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Vascularization and innervation of slits within polydimethylsiloxane sheets in the subcutaneous space of athymic nude mice.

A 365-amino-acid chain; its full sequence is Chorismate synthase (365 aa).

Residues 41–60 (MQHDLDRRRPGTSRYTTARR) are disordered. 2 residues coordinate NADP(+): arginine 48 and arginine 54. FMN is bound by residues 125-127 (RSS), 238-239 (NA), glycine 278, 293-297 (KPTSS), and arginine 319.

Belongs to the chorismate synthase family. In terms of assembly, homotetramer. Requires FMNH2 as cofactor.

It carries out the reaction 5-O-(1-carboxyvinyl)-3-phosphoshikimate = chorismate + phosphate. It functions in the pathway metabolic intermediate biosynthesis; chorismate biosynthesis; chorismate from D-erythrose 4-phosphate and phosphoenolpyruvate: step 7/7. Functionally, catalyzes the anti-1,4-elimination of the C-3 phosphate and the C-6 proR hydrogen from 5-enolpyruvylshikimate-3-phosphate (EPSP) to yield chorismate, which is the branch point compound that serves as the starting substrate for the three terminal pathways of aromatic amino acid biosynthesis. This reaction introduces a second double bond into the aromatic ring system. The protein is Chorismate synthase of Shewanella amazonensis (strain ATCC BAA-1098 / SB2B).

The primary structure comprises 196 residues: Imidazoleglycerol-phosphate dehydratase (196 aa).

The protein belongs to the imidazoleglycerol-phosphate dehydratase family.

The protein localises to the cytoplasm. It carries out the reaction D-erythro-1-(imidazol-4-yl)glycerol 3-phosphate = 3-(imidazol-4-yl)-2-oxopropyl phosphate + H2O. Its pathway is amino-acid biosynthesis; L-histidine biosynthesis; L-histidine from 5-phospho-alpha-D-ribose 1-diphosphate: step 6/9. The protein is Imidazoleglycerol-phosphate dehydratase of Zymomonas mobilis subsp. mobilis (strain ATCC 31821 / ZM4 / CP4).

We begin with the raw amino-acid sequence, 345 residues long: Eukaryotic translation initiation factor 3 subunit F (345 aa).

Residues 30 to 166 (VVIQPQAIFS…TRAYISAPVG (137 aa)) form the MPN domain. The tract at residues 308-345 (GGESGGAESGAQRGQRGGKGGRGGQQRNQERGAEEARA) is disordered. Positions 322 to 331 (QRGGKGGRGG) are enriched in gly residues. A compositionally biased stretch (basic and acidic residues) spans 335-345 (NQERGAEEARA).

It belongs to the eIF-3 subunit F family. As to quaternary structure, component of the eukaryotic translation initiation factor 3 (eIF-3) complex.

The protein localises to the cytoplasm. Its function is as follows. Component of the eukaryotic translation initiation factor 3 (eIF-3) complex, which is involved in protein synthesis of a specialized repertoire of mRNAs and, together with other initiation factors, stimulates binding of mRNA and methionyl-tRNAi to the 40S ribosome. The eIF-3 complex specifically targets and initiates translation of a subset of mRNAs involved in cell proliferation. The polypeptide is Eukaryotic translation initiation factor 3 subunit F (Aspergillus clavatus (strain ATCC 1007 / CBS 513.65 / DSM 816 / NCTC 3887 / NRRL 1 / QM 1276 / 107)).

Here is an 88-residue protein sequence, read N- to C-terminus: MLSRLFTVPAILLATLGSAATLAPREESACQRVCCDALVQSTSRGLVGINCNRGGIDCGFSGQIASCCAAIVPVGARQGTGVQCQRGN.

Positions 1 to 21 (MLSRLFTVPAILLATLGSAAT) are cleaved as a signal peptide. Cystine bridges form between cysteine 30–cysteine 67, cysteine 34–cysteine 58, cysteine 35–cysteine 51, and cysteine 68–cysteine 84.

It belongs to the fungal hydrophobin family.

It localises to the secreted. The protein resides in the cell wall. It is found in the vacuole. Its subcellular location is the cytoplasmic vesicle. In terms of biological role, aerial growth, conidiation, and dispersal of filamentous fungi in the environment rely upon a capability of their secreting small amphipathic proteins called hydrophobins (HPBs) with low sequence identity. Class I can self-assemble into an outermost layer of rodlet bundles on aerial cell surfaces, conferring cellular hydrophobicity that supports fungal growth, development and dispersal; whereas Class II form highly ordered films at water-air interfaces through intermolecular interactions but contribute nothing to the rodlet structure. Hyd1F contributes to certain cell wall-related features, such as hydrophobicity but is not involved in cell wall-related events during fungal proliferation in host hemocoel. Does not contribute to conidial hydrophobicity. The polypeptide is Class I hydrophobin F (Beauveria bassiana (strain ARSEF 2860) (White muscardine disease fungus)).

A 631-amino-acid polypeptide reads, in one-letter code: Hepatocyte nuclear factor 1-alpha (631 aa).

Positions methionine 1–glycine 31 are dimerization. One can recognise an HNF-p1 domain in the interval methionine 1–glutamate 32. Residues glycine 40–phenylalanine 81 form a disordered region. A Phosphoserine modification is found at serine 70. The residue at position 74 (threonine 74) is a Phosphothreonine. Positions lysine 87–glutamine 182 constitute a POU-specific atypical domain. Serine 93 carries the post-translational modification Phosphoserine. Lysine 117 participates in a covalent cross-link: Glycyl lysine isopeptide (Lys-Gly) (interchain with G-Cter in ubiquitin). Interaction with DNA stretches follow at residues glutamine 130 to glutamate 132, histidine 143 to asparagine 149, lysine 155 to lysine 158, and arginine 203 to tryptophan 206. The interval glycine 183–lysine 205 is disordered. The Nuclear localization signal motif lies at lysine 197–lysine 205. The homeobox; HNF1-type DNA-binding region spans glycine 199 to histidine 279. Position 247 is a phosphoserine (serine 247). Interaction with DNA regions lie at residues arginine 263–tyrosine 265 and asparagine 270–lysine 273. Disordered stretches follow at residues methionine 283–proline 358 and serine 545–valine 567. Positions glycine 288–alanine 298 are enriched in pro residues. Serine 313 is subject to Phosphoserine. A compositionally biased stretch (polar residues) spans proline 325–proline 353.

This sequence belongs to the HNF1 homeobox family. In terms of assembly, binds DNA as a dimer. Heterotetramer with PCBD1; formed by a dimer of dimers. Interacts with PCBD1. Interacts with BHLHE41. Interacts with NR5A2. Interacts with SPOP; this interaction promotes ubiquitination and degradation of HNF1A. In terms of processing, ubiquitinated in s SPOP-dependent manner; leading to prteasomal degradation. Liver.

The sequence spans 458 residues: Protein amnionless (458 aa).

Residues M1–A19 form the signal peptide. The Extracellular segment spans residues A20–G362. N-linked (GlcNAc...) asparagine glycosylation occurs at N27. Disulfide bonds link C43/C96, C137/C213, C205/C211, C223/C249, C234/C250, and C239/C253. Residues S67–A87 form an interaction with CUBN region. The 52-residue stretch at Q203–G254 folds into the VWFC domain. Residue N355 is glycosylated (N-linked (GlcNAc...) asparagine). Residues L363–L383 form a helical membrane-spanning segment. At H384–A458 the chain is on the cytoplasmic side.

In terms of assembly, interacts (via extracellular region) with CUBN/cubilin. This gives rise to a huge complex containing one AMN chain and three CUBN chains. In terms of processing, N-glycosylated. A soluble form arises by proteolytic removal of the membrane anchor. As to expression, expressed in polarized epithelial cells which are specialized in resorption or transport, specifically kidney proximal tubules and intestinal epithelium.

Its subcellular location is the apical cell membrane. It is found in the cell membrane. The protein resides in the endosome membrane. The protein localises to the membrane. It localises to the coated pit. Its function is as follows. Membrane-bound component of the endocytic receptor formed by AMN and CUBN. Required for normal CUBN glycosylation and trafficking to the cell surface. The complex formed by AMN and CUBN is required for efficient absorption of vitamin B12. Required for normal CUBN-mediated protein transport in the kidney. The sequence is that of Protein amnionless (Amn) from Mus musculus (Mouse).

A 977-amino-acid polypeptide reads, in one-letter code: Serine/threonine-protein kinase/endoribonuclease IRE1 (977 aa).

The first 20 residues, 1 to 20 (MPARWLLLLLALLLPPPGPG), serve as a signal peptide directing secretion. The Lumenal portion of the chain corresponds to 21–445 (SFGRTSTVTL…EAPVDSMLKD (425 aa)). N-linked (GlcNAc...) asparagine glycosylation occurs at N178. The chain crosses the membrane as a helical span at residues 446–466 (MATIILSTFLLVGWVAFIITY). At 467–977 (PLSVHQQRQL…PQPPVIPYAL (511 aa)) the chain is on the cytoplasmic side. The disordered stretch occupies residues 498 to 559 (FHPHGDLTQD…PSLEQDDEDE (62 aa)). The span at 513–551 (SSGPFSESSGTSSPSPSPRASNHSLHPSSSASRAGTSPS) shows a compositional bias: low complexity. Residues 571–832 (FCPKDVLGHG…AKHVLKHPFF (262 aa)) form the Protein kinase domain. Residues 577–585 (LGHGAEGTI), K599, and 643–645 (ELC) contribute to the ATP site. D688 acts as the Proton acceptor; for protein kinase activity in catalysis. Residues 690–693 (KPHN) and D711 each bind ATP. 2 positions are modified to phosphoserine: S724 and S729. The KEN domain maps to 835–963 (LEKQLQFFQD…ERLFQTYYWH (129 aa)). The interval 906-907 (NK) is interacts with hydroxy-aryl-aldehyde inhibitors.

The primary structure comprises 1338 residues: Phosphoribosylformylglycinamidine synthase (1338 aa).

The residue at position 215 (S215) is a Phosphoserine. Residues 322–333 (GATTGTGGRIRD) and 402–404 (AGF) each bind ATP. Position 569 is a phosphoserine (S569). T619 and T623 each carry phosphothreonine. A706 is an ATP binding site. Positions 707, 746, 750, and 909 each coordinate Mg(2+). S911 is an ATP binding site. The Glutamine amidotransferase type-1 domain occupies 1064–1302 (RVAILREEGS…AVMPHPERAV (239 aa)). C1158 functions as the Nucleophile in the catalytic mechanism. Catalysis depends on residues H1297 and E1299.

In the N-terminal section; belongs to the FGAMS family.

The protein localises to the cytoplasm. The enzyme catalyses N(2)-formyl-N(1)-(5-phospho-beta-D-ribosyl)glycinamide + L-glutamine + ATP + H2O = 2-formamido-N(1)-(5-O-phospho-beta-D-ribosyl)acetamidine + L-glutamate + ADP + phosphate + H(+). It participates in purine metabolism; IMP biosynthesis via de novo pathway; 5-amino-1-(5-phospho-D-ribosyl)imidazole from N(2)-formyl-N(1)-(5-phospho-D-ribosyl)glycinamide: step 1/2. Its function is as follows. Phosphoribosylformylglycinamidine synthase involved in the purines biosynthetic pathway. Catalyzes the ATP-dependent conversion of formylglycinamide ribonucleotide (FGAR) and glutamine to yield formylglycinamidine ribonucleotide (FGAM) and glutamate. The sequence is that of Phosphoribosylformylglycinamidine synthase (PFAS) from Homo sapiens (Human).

Success of cell therapy in avascular sites will depend on providing sufficient blood supply to transplanted tissues. A popular strategy of providing blood supply is to embed cells within a functionalized hydrogel implanted within the host to stimulate neovascularization. However, hydrogel systems are not always amenable for removal post-transplantation; thus, it may be advantageous to implant a device that contains cells while also providing access to the circulation so retrieval is possible. Here we investigate one instance of providing access to a vessel network, a thin sheet with through-cut slits, and determine if it can be vascularized from autologous materials. We compared the effect of slit width on vascularization of a thin sheet following subcutaneous implantation into an animal model. Polydimethylsiloxane sheets with varying slit widths (approximately 150, 300, 500, or 1500 µm) were fabricated from three-dimensional printed molds. Subcutaneous implantation of sheets in immunodeficient mice revealed that smaller slit widths have evidence of angiogenesis and new tissue growth, while larger slit widths contain native mature tissue squeezing into the space. Our results show that engineered slit sheets may provide a simple approach to cell transplantation by providing a prevascularized and innervated environment.

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